Spontaneity in the work of Jackson Pollock, Charlie Parker, and Jack Kerouac

During the decade following World War Two, a body of artistic work was created that clearly articulated for the first time, a distinctly American aesthetic, independent of European models. This is not to say that celebrated works like The Great Gatsby, The Sun Also Rises, Appalachian Spring and Roy Harrisʼ Third Symphony are not recognized as American masterpieces; but their American characteristics are expressed through content, rather than form or methods of production. Fitzgerald and Hemingway all furthered their apprenticeship in Europe during the 1920s while Copland and Harris studied in Paris with Boulanger. It remained for the next generation of the avant garde, living for the most part in New York, to create original schools through the modes of Abstract Expressionism, the new chromatic jazz of Be Bop, and the literature of the Beats. The singly most important characteristic of the new American expression was the central role played by spontaneity and improvisation yielding works of astonishing vibrant surface detail.

The emphasis on the spontaneous as an alternative to the careful and rational reflected larger cultural and philosophical issues. In seeking a subjective, existential view of reality, honesty, authenticity, were prized over the objective world view, process over product. Whether expressed in gesture painting, spontaneous bop prosody, or the chromatic flights of bebop, the emphasis was on the experience, rejecting the academic craftsmanship of revision as antithetical to the glorification of the now.This emphasis plus the incorporation of elements from African and Native American sources were interpreted as an attack on the privileged hegemony of the Anglo-American academy. Beat writers were ridiculed by proponents of the New Criticism who vaunted T.S. Eliot as their model. Kerouacʼs spontaneous prose was dismissed as “mere typing” by Truman Capote. While mainstream journals such as Life magazine devoted some attention to abstract art, it was more often of a patronizing nature, referring to Pollock as “Jack the Dripper”. The new jazz faced opposition even within its own ranks, even prompting a revival of New Orleans music, now called “Dixieland”. Louis Armstrong dismissed bop as making about as much sense as “Chinese music”. So with its fusion of modernist complexity with vernacular) or “street”) immediacy the new art represented a third alternative to European elitism and mainstream pop culture. In an even larger context, the avant garde of the late 1940s represented a reaction to Auschwitz, Hiroshima, and the Gulag – the latter having a dampening impact on the leftist Communist idealism of the 30s. Whether implicit in words or explicit in painting and music, the avant garde became a central voice in the new bohemian counterculture criticism of United States political and corporate globalization with its strategy of cold war xenophobia and domestic consumerism. The full effect of this will not be fully realized until the mid 1960s when the civil rights movement and opposition to the war in Viet Nam galvanized many to question the policies of the government.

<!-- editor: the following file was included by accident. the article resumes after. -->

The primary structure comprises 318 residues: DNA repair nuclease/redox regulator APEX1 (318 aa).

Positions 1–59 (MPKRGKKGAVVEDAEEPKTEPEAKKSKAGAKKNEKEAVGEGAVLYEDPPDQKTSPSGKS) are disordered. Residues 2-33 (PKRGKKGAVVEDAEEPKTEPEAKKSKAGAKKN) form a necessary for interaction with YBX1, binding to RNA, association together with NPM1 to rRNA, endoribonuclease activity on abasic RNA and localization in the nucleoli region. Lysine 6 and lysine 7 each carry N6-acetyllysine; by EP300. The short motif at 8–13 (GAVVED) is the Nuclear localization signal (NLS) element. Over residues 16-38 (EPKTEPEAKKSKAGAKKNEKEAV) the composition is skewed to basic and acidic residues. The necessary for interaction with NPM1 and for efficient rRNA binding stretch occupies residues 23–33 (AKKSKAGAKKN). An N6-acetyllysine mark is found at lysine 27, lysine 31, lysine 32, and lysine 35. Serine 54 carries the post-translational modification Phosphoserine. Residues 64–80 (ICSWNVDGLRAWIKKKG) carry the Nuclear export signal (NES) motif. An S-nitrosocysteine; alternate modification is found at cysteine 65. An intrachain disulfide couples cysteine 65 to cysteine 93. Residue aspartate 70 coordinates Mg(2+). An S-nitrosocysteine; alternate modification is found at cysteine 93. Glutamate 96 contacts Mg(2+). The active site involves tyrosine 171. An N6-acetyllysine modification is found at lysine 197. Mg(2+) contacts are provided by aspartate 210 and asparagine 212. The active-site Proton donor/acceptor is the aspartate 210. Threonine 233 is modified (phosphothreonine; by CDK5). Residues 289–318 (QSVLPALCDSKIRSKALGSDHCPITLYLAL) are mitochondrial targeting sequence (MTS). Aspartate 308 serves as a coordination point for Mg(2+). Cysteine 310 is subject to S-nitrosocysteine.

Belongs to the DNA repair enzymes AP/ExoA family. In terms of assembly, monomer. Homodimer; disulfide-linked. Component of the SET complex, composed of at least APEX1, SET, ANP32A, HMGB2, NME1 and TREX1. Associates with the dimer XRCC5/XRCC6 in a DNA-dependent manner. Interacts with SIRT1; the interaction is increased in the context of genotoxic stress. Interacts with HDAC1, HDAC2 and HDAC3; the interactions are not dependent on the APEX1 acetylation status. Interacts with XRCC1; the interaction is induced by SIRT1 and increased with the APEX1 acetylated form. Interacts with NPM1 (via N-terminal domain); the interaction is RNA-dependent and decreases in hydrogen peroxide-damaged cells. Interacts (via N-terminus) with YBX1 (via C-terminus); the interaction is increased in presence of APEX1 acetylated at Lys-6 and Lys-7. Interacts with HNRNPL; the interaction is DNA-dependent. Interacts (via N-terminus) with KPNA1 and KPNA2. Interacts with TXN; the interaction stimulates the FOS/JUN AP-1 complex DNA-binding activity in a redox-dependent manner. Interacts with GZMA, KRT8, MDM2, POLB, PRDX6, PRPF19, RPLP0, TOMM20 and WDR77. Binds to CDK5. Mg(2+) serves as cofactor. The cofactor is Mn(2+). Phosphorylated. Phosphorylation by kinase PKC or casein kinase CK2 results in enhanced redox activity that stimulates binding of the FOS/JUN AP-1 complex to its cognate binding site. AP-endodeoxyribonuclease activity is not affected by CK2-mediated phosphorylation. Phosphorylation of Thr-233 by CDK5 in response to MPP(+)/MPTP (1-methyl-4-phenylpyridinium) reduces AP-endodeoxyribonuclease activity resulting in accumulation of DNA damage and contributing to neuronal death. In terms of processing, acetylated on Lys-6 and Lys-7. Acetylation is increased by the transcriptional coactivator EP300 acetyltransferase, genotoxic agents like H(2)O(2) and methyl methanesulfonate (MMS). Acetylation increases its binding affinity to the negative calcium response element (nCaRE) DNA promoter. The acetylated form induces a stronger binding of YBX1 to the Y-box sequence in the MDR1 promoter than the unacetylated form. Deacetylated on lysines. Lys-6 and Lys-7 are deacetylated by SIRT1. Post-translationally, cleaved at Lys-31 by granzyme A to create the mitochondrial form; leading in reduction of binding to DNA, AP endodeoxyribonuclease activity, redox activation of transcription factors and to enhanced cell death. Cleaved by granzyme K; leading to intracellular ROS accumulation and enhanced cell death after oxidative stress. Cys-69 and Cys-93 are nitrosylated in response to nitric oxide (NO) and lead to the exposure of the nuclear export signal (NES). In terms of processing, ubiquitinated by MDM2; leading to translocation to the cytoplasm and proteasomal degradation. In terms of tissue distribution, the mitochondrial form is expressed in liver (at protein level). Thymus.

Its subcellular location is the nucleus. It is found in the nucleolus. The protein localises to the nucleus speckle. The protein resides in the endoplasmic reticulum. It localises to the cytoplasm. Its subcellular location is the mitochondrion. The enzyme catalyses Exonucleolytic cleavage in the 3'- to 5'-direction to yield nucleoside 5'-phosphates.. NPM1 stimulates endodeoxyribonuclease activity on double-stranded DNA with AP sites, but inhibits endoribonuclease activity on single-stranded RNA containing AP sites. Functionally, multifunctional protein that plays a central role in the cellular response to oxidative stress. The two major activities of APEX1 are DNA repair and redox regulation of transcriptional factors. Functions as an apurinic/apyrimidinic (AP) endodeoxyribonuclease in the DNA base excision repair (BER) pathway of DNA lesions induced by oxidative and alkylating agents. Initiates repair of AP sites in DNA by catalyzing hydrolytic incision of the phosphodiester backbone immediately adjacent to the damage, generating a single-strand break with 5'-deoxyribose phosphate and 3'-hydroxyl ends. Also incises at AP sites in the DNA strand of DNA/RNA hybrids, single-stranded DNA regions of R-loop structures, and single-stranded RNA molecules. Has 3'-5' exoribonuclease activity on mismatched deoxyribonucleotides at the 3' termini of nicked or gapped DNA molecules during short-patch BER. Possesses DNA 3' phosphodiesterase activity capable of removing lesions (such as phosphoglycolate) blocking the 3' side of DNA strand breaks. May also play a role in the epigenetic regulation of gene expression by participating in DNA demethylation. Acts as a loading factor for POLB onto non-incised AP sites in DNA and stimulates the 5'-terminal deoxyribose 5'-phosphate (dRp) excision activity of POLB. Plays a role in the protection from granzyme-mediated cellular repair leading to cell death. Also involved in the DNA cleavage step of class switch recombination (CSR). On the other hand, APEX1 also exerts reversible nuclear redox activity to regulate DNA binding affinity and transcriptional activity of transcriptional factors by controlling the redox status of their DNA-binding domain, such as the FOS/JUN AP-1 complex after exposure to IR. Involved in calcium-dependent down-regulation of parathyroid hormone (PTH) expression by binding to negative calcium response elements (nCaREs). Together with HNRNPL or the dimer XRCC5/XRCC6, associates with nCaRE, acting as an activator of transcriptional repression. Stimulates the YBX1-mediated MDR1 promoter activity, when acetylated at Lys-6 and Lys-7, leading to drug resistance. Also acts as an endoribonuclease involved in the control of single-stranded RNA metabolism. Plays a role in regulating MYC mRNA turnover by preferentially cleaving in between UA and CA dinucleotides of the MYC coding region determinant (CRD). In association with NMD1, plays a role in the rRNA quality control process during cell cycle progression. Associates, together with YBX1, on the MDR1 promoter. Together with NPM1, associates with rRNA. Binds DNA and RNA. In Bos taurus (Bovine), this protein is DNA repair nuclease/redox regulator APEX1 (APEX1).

Jackson Pollock photographed by Arnold Newman for LIFE Magazine, 1949

 

Charlie Parker, at the Carnegie Hall, New York. Photo by William P. Gottlieb, 1947

 

Jack Kerouac in his Long Island home displaying one of the scrolls on which he composed his books, unidentified photographer, 1964.

 

Three artists, Jackson Pollock (1912-1956), Charlie Parker (1920-1955), and Jack Kerouac (1922-1969), play a central role in the emerging post war avant garde, each incorporating elements of spontaneity to their arts. The outline of their biographies shows many similarities. Roughly of the same generation, each were born and raised in provincial settings, Pollock in Cody, Wyoming, Parker in Kansas City, Missouri, and Kerouac in Lowell, Massachusetts. Each came from working class blue collar maternally dominated families, with dysfunctional (Pollock and Kerouac) or nonexistent (Parker) relationships with their fathers, Pollock and Kerouac becoming highly misogynistic. Each produced their most important work in New York beginning around 1945, where they all habituated the same Lower East Side and Greenwich Village neighborhoods, often hanging out in the same bars and coffee houses. All three experienced difficult personal lives, cut short from substance abuse resulting in early deaths (Pollock at age 44. Parker at 35, and Kerouac at 47). What is of great interest is the mutual interest and influence among the artistic intelligentsia of the period. Much of Kerouacʼs innovative spontaneous prose sketching achieved most notable in Visions of Cody and The Subterraneans were heavily indebted to his sophisticated knowledge of jazz. Several of the “choruses” in Mexico City Blues are profiles of Parker, Lester Young, and other musicians. Lee Krasner, Pollockʼs wife, has documented the painterʼs interest in jazz as well as classical music. Night Clubs, such as the Five Spot, doubled as jazz venues as well as art galleries.